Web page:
Kurtz, who's a close friend of Bassen's, ventured that the international clothing retailer was taking advantage of a niche of rising contemporary illustrators who have translated their print and digital work to the popular twee pins and patches.
"The most frustrating thing about these situations is that every time, it would be so easy for these brands to track down the original artists and offer them collabs, or at the very least, licensing contracts for their work," Lyons continued. "And when called out, it would be so easy for these brands to apologize and pay up. "
Kurtz added, "It's not like every big company is awful — this one [Zara] forgot the internet exists and forgot Twitter never forgets, and forgot we save receipts."
Because of social media, brands have more watchful eyes on them than ever, and even if they don't have to face a real-life jury, they'll often be forced to answer to the court of public opinion. Last year, the internet indicted Josh Ostrovsky, who runs the popular Instagram account the Fat Jewish, for stealing jokes. Now, he often tags users in his captions and includes his email address in his bio for anyone seeking a byline for their work.
Though Lyons admitted that Urban Outfitters has had its fair share of missteps as a company, both agreed it's at least learned to give credit where credit is due. The site's main pages for men's and women's styles even features a "brands" drop-down menu with hundreds of designers and artists with whom they partner. And in the copy describing the products, like Kurtz's "Thank You" bag pin, Urban Outfitters refers to him by name, calling Kurtz one of their "favorite illustrators."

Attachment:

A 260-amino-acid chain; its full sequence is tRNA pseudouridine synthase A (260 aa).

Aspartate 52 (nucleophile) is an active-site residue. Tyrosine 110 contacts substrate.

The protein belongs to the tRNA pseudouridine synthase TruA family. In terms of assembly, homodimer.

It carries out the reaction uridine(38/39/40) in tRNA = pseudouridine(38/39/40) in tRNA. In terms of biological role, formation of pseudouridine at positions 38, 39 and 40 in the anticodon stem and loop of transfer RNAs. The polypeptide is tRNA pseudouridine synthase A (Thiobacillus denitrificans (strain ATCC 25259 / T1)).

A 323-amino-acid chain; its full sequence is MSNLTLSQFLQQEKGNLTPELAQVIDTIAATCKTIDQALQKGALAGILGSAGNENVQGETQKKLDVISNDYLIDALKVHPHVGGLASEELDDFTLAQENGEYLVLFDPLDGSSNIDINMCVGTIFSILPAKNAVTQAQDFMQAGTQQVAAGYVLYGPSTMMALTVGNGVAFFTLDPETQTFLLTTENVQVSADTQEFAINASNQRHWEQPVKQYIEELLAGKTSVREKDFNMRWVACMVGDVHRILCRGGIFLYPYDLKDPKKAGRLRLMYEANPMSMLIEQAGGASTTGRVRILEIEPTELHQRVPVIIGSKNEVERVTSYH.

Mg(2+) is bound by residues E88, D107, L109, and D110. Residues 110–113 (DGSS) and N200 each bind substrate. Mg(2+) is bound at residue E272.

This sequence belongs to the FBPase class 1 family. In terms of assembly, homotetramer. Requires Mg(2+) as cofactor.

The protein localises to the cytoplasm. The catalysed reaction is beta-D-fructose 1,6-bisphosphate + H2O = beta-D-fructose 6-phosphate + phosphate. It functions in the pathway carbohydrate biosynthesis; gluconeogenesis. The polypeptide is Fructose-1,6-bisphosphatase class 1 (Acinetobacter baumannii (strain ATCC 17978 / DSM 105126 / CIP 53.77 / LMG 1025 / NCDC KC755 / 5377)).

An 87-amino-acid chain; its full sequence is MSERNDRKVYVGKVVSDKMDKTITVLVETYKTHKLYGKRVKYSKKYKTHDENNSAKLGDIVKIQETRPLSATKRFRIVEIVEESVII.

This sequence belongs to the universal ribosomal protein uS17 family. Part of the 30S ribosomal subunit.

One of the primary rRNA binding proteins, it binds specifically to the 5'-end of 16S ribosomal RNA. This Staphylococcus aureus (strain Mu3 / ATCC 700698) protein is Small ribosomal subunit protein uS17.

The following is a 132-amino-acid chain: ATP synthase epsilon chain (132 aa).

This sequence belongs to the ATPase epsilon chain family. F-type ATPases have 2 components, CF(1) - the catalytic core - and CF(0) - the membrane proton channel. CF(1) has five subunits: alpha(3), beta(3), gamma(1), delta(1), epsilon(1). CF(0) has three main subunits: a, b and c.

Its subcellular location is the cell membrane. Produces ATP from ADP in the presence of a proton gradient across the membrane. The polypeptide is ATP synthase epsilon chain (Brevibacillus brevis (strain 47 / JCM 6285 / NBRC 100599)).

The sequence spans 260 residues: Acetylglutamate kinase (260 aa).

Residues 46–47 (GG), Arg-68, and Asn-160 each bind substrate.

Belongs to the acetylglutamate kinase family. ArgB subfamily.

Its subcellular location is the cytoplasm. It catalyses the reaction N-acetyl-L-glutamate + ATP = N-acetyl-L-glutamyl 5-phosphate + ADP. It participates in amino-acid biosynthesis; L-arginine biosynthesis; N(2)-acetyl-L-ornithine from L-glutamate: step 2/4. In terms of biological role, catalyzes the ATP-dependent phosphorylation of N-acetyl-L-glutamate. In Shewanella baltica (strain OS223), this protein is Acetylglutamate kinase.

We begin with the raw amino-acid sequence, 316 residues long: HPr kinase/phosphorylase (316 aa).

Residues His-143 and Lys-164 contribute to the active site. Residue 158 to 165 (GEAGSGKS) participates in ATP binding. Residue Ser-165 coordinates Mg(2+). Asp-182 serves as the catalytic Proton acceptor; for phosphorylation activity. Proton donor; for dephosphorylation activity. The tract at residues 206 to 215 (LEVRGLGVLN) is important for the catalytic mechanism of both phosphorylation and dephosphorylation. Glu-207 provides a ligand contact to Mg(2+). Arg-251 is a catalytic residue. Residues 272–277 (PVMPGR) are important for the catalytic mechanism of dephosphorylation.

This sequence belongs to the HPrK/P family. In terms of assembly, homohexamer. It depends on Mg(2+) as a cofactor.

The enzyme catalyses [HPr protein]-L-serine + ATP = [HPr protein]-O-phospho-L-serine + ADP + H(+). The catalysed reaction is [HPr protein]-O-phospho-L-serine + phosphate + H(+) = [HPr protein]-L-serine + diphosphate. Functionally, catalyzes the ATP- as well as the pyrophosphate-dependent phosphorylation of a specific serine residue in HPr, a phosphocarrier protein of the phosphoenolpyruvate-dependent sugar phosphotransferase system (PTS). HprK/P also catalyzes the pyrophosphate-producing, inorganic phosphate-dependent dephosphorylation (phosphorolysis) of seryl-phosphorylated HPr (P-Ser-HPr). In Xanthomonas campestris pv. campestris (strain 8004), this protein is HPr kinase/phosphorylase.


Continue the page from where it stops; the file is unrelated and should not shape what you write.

These are details to keep an eye out for as a consumer to ensure brands are being honest and fair to artists, according to Lyons. If something looks suspicious, a simple Google search can usually clear things up (which is why, Kurtz and Lyons both pointed out, Zara's rip-offs are so egregious). Finally, Lyons advised consumers do their best to stay in the loop with independent artists they like and keep up with the artists those artists like, too.
"If you're always widening your circle of awareness, you'll not only always be finding more cool stuff, you'll be less likely to accidentally buy products that use stolen work," she said.
It may be frustrating to be exploited, but Kurtz believes independent artists will ultimately come out on top. Though Bassen will spend time and money to receive recognition for her work, she wasn't available for an interview with Mic because she was already on her way to San Diego's Comic Con to show and sell her work to hundreds of fans.
Zara may never be held legally accountable, but going forward, the brand can be sure it'll be under close public scrutiny.
"The internet has been amazing for indie artists and people like me have careers because the trend is leaning toward supporting [them]," Kurtz said. "The same culture that's allowing me to work as an independent creative is the same culture holding Zara accountable."